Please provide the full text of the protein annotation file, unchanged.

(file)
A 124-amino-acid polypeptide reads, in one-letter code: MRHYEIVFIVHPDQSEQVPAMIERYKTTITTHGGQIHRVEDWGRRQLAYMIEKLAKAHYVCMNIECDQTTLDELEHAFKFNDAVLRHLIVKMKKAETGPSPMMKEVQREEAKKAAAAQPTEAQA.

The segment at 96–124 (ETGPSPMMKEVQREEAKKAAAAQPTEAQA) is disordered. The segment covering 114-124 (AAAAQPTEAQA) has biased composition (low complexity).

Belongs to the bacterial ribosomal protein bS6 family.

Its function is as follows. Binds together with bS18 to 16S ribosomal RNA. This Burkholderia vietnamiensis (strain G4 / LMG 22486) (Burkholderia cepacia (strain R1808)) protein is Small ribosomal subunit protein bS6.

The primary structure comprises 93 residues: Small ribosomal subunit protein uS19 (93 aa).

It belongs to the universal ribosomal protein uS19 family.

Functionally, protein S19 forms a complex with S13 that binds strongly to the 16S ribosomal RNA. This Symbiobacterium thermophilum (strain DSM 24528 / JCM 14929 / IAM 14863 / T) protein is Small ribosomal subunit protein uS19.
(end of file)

A 124-amino-acid polypeptide reads, in one-letter code: MRHYEIVFIVHPDQSEQVPAMIERYKTTITTHGGQIHRVEDWGRRQLAYMIEKLAKAHYVCMNIECDQTTLDELEHAFKFNDAVLRHLIVKMKKAETGPSPMMKEVQREEAKKAAAAQPTEAQA.

The segment at 96–124 (ETGPSPMMKEVQREEAKKAAAAQPTEAQA) is disordered. The segment covering 114-124 (AAAAQPTEAQA) has biased composition (low complexity).

Belongs to the bacterial ribosomal protein bS6 family.

Its function is as follows. Binds together with bS18 to 16S ribosomal RNA. This Burkholderia vietnamiensis (strain G4 / LMG 22486) (Burkholderia cepacia (strain R1808)) protein is Small ribosomal subunit protein bS6.

The primary structure comprises 93 residues: Small ribosomal subunit protein uS19 (93 aa).

It belongs to the universal ribosomal protein uS19 family.

Functionally, protein S19 forms a complex with S13 that binds strongly to the 16S ribosomal RNA. This Symbiobacterium thermophilum (strain DSM 24528 / JCM 14929 / IAM 14863 / T) protein is Small ribosomal subunit protein uS19.